Nursing Your Preemies: Publishing Your Novel

Preemies. We pity and hope for them at the same time. For some reason, today as I was driving I thought about preemies, those that are underdeveloped, sickly and not ready to stand alone. Often we grieve for what should have been, or could have been–an ideal of something we wished for, but never actualized.

It is our hope to create something pretty awesome, a novel that will leave readers breathless as they flip to the back of our book, gaze at our professional-looking photo, read our profile again and think, wow.

In our mind’s eye we see the words: best-selling author.

But somewhere, maybe it was in the middle, the plot grew weak, or we realized we didn’t know enough about the subject to make this story as rich as it needed to be. It could be we just didn’t have a story…yet. Still, we trudged on; it’s what good writers do. And at the end it was lacking. Oh, yes a story was there, but as we turned those type-written pages we knew it wasn’t ready to be published…yet.

Sometimes others will appease us (you know, because they love us and all). They tell us our work is great, stellar, people will love it! It is not until we get it under the microscopic eye of an editor or objective reader that they began to point out specific flaws. Ahh…there it is. Often we cannot see what is missing at first glance; we just know that something is definitely wrong.

O.K., they are so honest you almost decide that writing really isn’t your thing and maybe peddling insurance to people that don’t need it for the rest of your life isn’t the worst you could do. This is not the time to have a fit–then again, go ahead and cry if you want, throw something, clean the house, talk to yourself. I’ve done it enough times to know that it does help to relieve the pressure; puffy eyes become war wounds, a clean house a sign of controlled anger. But get back to it afterwards, rework your novel and fix what is broken; add what is lacking. Rewrite. Re-evaluate and make things right. Who said getting your novel published was easy?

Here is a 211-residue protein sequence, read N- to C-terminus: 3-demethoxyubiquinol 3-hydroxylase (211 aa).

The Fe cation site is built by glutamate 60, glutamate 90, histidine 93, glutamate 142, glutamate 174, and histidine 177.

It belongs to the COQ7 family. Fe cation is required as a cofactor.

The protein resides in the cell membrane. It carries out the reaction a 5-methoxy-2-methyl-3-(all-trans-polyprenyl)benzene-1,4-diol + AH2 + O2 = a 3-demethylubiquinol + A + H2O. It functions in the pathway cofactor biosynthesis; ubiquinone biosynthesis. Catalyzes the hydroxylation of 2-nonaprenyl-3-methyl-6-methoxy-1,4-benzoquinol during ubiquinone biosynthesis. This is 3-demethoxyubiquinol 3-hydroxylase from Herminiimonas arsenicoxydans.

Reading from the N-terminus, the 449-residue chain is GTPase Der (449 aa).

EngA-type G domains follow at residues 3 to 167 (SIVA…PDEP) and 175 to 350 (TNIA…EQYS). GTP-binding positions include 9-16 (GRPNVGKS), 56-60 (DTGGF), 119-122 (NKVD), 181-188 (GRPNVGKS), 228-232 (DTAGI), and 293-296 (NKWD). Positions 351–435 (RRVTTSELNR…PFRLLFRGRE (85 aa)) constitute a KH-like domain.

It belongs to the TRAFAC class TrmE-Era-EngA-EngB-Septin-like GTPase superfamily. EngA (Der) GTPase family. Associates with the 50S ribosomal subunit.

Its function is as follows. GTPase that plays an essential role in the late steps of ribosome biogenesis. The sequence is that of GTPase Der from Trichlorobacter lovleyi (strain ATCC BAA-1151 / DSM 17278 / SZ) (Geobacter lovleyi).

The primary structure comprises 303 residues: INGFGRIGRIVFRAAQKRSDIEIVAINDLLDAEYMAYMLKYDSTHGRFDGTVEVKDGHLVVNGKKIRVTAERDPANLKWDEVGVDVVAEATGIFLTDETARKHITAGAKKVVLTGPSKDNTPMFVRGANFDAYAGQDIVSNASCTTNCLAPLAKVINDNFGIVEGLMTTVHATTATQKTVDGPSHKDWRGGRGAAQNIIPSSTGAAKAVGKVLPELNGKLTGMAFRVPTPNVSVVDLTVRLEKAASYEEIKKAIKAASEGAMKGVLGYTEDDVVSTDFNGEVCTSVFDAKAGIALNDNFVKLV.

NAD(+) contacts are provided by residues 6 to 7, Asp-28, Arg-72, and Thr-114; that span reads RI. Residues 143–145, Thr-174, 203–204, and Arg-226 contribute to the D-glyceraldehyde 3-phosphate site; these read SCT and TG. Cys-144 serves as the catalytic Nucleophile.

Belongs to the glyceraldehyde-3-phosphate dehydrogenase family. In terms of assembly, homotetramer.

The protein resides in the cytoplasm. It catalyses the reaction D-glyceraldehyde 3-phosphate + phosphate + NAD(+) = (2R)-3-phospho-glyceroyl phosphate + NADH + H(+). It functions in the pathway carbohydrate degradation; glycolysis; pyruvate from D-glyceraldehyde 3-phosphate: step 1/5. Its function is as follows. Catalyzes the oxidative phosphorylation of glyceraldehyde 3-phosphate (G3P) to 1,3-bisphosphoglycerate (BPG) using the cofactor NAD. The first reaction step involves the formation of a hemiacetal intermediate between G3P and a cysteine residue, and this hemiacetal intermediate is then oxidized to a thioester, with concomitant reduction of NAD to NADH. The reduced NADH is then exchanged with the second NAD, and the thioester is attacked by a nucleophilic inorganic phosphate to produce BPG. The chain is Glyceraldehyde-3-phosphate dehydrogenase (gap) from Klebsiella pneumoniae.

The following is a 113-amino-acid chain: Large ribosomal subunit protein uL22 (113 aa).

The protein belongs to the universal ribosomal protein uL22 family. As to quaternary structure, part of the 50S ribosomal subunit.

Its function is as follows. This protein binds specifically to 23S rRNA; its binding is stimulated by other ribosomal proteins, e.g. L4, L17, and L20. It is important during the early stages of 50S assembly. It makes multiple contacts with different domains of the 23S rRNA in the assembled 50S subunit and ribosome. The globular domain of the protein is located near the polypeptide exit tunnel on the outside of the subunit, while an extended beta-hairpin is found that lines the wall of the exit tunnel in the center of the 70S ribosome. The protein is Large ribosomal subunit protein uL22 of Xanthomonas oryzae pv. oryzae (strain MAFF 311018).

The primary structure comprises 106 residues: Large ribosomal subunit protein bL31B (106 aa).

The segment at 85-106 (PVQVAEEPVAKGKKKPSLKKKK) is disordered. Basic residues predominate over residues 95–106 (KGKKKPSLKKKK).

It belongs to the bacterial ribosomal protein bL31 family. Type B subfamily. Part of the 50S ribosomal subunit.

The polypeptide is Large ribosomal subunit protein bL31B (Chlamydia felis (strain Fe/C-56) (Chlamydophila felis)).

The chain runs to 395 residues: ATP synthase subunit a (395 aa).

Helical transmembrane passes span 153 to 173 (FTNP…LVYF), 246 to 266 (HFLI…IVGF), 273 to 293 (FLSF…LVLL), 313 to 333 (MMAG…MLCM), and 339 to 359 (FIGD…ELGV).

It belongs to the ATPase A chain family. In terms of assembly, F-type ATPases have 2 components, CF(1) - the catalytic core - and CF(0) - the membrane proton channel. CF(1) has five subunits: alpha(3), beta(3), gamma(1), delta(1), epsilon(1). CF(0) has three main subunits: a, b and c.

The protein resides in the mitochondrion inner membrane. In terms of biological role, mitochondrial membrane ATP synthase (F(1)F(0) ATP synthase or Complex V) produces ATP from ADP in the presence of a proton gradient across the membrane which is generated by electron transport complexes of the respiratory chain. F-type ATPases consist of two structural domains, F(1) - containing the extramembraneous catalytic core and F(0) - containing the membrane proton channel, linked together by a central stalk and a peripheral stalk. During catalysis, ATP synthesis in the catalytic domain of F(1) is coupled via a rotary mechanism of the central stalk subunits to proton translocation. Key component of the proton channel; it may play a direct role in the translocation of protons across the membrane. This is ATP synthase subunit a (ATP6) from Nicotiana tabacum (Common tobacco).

Preemies deserve to develop and have a full and vibrant life. The public is brutal; the last thing you want is to put that preemie on the shelves, only to watch it die a sad and slow death, as people assault it or worse yet, ignore it altogether.

 

 

 

 

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About Dorcas Graham

I have been a professional writer for more than 20 years; primarily technical writing and freelance journalism. My passion for fiction writing brings me here. Now I have the opportunity to pursue what I love! My debut novel, In Three Days is now available on Amazon.com and Barnesandnoble.com. I'm happy to share this exciting journey with you. In addition to updates of what's happening, I will also add tidbits of information and writing tips I have learned along the way. I welcome your comments. Enjoy!
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2 Responses to Nursing Your Preemies: Publishing Your Novel

  1. Rilla Z says:

    “…a clean house a sign of controlled anger.” Wow. That’s me when writer’s block hits. I get really cantankerous. (Otherwise, I’m a happy slob.) I become so impatient waiting for the story to grow up! Why doesn’t being a writer come with pre-packaged patience?

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